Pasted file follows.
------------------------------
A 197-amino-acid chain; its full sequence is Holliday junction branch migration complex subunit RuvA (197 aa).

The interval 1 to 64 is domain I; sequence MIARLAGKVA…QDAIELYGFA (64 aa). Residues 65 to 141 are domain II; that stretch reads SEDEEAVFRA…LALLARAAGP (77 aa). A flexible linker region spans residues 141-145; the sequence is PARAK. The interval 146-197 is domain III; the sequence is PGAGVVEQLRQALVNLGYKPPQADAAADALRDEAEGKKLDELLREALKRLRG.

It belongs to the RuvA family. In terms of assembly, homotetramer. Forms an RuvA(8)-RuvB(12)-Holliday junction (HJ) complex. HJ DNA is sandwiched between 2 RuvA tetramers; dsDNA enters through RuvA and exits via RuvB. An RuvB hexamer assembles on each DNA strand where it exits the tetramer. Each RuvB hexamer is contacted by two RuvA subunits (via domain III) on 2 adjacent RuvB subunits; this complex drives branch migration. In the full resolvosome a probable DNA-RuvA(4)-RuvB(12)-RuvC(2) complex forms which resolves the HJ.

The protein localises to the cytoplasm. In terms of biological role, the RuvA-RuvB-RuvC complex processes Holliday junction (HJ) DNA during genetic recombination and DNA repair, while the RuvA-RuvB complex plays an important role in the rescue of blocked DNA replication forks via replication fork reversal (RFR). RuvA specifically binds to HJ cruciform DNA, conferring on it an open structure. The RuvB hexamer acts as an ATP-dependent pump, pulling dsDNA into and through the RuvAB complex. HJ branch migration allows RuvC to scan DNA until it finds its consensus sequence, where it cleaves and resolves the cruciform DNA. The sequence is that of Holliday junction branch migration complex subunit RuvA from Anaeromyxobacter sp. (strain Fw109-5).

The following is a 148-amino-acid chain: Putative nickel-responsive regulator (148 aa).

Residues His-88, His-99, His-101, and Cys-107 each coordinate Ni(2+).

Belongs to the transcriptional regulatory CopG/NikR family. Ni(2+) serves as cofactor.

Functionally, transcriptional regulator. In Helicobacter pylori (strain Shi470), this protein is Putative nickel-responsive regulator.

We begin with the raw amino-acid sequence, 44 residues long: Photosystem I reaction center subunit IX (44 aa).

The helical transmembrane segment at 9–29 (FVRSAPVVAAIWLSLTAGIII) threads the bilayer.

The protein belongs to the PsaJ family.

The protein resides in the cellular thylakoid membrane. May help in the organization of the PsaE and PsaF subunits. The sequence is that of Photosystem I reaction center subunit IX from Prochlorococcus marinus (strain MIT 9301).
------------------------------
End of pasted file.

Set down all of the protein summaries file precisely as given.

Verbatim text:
A 197-amino-acid chain; its full sequence is Holliday junction branch migration complex subunit RuvA (197 aa).

The interval 1 to 64 is domain I; sequence MIARLAGKVA…QDAIELYGFA (64 aa). Residues 65 to 141 are domain II; that stretch reads SEDEEAVFRA…LALLARAAGP (77 aa). A flexible linker region spans residues 141-145; the sequence is PARAK. The interval 146-197 is domain III; the sequence is PGAGVVEQLRQALVNLGYKPPQADAAADALRDEAEGKKLDELLREALKRLRG.

It belongs to the RuvA family. In terms of assembly, homotetramer. Forms an RuvA(8)-RuvB(12)-Holliday junction (HJ) complex. HJ DNA is sandwiched between 2 RuvA tetramers; dsDNA enters through RuvA and exits via RuvB. An RuvB hexamer assembles on each DNA strand where it exits the tetramer. Each RuvB hexamer is contacted by two RuvA subunits (via domain III) on 2 adjacent RuvB subunits; this complex drives branch migration. In the full resolvosome a probable DNA-RuvA(4)-RuvB(12)-RuvC(2) complex forms which resolves the HJ.

The protein localises to the cytoplasm. In terms of biological role, the RuvA-RuvB-RuvC complex processes Holliday junction (HJ) DNA during genetic recombination and DNA repair, while the RuvA-RuvB complex plays an important role in the rescue of blocked DNA replication forks via replication fork reversal (RFR). RuvA specifically binds to HJ cruciform DNA, conferring on it an open structure. The RuvB hexamer acts as an ATP-dependent pump, pulling dsDNA into and through the RuvAB complex. HJ branch migration allows RuvC to scan DNA until it finds its consensus sequence, where it cleaves and resolves the cruciform DNA. The sequence is that of Holliday junction branch migration complex subunit RuvA from Anaeromyxobacter sp. (strain Fw109-5).

The following is a 148-amino-acid chain: Putative nickel-responsive regulator (148 aa).

Residues His-88, His-99, His-101, and Cys-107 each coordinate Ni(2+).

Belongs to the transcriptional regulatory CopG/NikR family. Ni(2+) serves as cofactor.

Functionally, transcriptional regulator. In Helicobacter pylori (strain Shi470), this protein is Putative nickel-responsive regulator.

We begin with the raw amino-acid sequence, 44 residues long: Photosystem I reaction center subunit IX (44 aa).

The helical transmembrane segment at 9–29 (FVRSAPVVAAIWLSLTAGIII) threads the bilayer.

The protein belongs to the PsaJ family.

The protein resides in the cellular thylakoid membrane. May help in the organization of the PsaE and PsaF subunits. The sequence is that of Photosystem I reaction center subunit IX from Prochlorococcus marinus (strain MIT 9301).